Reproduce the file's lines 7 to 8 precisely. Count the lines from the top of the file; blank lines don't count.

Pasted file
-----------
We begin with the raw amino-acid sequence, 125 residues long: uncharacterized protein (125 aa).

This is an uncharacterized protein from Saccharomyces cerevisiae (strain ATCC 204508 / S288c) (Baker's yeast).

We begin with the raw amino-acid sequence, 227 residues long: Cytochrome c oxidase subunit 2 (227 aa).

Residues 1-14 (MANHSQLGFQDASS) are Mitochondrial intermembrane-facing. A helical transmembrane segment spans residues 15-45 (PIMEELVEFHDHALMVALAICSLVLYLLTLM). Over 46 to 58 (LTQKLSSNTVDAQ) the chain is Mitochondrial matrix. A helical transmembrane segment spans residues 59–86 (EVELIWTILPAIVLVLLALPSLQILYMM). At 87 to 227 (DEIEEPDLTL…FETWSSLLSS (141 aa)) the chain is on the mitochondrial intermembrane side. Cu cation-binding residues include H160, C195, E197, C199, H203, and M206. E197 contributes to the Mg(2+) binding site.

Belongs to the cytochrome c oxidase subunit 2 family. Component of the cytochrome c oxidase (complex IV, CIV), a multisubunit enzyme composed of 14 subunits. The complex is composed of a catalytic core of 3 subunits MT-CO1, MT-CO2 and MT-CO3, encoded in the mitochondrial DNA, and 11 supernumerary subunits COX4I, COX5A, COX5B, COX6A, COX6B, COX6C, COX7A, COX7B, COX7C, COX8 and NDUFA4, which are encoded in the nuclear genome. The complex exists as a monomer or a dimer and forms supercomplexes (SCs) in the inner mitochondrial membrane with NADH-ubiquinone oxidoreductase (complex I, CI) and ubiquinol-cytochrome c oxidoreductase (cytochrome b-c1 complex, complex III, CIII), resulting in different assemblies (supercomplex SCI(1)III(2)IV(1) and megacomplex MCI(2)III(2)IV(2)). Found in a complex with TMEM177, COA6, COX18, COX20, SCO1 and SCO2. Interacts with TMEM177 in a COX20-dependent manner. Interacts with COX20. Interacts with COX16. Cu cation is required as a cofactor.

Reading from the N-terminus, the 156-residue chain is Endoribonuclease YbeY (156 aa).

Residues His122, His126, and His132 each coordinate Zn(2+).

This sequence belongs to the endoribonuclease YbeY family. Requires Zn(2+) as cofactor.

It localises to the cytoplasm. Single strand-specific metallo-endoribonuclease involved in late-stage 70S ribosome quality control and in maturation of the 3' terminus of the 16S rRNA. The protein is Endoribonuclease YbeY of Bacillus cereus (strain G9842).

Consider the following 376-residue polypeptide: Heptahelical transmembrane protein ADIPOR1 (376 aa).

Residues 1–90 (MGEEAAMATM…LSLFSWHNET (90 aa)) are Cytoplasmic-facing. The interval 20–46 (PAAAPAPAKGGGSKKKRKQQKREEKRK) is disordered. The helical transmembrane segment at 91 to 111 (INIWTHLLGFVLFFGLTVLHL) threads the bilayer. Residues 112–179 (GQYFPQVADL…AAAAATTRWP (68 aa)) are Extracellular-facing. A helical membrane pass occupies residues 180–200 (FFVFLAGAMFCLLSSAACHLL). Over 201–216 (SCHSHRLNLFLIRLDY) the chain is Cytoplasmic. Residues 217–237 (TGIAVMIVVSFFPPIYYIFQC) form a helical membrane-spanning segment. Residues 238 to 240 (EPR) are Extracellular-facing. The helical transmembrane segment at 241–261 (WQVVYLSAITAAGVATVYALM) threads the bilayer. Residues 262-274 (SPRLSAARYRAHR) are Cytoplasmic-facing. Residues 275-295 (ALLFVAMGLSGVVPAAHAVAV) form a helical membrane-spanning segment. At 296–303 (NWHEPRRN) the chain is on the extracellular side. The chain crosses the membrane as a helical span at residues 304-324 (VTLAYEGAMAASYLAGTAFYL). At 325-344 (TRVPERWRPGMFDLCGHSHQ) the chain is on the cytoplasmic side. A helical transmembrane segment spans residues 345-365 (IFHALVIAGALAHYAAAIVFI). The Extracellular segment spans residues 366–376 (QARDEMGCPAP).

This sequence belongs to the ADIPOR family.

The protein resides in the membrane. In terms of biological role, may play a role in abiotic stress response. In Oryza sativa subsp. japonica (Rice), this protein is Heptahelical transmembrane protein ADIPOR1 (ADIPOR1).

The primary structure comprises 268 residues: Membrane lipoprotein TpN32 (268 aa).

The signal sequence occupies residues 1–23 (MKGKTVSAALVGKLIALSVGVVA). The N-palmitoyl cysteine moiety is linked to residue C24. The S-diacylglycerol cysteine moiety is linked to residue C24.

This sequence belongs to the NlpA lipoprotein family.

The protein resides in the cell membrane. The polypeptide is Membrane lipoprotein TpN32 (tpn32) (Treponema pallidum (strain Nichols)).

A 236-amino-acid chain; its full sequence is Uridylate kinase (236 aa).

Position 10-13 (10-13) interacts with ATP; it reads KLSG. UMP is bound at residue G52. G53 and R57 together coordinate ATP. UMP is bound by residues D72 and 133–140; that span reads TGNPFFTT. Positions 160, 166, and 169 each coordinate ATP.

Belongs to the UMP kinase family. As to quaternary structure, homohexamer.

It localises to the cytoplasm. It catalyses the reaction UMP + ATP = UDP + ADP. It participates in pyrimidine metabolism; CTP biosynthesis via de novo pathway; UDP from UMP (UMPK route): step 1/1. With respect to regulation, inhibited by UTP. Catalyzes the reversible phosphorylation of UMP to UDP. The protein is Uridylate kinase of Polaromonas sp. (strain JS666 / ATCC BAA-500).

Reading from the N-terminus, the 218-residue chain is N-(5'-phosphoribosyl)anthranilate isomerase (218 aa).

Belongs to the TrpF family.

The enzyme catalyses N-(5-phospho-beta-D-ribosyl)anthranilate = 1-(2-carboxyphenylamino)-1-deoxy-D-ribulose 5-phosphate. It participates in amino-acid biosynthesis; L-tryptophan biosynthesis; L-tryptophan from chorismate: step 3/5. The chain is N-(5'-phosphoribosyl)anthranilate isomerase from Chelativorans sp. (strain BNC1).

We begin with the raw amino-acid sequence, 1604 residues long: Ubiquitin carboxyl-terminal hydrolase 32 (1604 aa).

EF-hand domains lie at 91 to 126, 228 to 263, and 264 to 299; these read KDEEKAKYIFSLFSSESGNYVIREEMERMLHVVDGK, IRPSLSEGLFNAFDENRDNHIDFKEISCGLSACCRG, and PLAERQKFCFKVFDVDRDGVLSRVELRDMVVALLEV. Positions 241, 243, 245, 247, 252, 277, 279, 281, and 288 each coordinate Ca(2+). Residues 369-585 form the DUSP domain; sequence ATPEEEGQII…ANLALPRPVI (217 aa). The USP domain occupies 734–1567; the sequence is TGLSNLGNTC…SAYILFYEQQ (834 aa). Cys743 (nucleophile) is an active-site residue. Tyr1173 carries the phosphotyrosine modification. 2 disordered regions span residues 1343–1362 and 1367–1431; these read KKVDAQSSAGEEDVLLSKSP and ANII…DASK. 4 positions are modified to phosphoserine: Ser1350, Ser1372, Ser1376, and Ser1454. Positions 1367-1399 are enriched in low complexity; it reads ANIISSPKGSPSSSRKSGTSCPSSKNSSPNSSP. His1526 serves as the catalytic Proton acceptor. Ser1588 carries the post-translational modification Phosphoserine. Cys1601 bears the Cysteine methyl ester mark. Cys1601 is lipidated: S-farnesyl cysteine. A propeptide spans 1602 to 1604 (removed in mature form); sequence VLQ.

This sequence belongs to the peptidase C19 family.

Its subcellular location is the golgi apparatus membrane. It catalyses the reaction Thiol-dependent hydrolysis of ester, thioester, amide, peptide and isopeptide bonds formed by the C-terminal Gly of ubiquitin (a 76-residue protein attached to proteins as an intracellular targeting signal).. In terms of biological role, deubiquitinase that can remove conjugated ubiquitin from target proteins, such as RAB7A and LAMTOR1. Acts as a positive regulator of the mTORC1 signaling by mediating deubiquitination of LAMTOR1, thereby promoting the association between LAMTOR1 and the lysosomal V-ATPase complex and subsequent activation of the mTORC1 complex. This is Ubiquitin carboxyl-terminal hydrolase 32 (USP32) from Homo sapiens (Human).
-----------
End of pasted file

Residues His122, His126, and His132 each coordinate Zn(2+).

This sequence belongs to the endoribonuclease YbeY family. Requires Zn(2+) as cofactor.